difference. Cornish hotelier is refused a ruling to a gay couple and


ruled against the Supreme Court. I am disappointed that they did not


take the opportunity to make room for an alternative lifestyle and for


our lifestyle. Anonymity or not for the Marine who murdered an Afghan


insurgent, should he have been convicted of murder at all? I think


this should be a separate offence for something like this, a killing


on active service, an unlawful killing on active service. And


farmers and beekeepers clash over an EU pesticide ban which comes into


force today. We had the independently of Cornwall Council


accusing the government of not giving them enough money, do you


agree? Councils have to face difficult decisions and there are


different ways of balancing the books and making those provisions.


What the council has decided to do is put up council tax. I think we


should have a fairer funding system. I think councillors face difficult


decisions. Those in no particular problem in rural areas? There is a


disproportionate amount of money going to urban areas. I do not


underestimate the difficulties. I know the leader of the council


thinks cities have a raw deal. It varies on the funding formula. In


public health in Plymouth we get a fraction of what other areas get. We


know that we have major problems with health and that is part of our


funding formula. There are in balances in rural areas and in urban


areas in the South West, we are deemed as rich by Westminster and we


all know we are not. Turning to the issue of the Marine convicted of


murder, what about this idea that there should be a separate lesser


offence? I have not been across the detail. I have seen the newspapers.


These should be matters for the court martial is for the military to


look at themselves. They would have to create a new offence. It sounded


pretty clear that he was taking the steps that he was found guilty of,


so I am not sure. They have to found him `` they have to find him guilty


of the offence on the statute. It was pretty horrific. Where we send


our forces out to do a difficult job, we expect them to uphold the


values that we are sending them there to do. What do you think?


Having spoken to Marines in my own ward, a lot of Marines were feeling


quite worried about how they were going to be viewed because of this.


It was really disturbing, listening Tacloban I knew different offence or


not? That is really up to picked out. People thought he was


touching on eugenics and things like that. That is all we have time for.


Thank you. What rabbit has George Osborne got up his sleeve? And


what's David Cameron up to in China? All questions for The Week Ahead. To


help the panel led, we are joined by Kwasi Kwarteng, Tory MP. Welcome to


the Sunday Politics. Why has the government been unable to move the


agenda and to the broad economic recovery, and allowed the agenda to


stay on Labour's ground of energy prices and living standards? Energy


has been a big issue over the last few months but the autumn state and


will be a wonderful opportunity to readdress where we are fighting the


ground, the good economic news that we delivered. If you look at where


Labour were earlier this year, people were saying they would they 5


million people unemployed. They were saying that there should be a plan


B. He is not in the Labour Party? Elements of the left were suggesting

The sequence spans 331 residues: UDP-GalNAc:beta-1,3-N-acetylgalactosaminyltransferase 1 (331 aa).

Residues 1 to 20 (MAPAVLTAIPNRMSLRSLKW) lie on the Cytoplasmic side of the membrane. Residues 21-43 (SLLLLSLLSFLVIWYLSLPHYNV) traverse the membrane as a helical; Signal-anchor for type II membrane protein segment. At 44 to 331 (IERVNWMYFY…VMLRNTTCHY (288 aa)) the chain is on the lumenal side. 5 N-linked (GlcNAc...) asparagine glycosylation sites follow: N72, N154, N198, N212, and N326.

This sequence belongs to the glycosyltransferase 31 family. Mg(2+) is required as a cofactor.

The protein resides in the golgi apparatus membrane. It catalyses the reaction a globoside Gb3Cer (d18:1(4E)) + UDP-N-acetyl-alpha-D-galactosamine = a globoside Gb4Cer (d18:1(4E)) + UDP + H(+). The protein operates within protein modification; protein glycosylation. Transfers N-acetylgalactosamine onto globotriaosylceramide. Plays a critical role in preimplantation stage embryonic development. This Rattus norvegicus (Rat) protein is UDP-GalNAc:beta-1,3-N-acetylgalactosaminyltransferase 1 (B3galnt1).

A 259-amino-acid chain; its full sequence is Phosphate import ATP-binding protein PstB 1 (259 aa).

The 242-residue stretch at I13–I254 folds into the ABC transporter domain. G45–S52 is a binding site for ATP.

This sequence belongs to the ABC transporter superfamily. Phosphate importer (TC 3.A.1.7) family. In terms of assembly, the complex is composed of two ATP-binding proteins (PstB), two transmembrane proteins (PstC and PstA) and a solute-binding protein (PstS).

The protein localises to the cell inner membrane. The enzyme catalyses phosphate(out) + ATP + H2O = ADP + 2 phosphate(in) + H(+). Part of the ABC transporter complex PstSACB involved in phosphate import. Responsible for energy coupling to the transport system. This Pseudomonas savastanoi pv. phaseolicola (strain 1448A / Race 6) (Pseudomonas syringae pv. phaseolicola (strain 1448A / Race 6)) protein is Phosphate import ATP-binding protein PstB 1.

it. Peter Hain told me it would be up to 3 million people. Danny


Blanchflower said it would be 5 million people. So we have got to


get the economy back to the centre of the debate? Yes, the game we were


playing was about the economy. That was the central fighting ground of


the political debate. We were winning that battle. Labour have


cleverly shifted it onto the cost of living. It is essential that the


government, that George, talks about the economy. That has been its great


success. I do not think this has been a week of admitting that Labour


was right, plain cigarettes packaging, other issues. If you look


at the big picture, where we are with the economy, we have the


fastest growing economy in the G-7. Despite Labour's predictions, none


of this has happened, none of the triple dip has happened. The British


economy is on a good fitting. That is a good story for the government


to bat on. You say that people have stopped talking about the economic


recovery, but it is worse than that, people have stopped talking about


the deficit? As long as people were talking about the deficit, the


Tories were trusted. But people have forgotten about it. This country


still spends ?100 billion more than it raises. Yes, I am of the view


that the deficit, the national debt, is the biggest question facing


this generation of politicians. You are right to suggest that the


Conservative Party was strong on this. That head, not deficit, is not


going to come down in the foreseeable future? It is rising.


This is a test that George Osborne is not going to pass. We know what


is coming in the Autumn Statement, it is lots of giveaways, paying for


free school meals, paying for fuel duty subsidies. We are still talking


about the cost of living, not changing it actively wider economy.


There might be extra money for growth but it is not clear what will


happen to that. If it is time for giveaways, let's speak about Labour.


I have never been a fan of giveaways. Fiscal prudence is what


our watchword should be. Look at the headlines. Each time, the deficit


figures, the debt figures, were always worse than predicted. This


year it will be significantly better. I think that is significant.


Any kind of recovery is probably better than no recovery at all. When


you look at this recovery, it is basically a consumer spending boom.


Consumer spending is up, business investment is way down compared with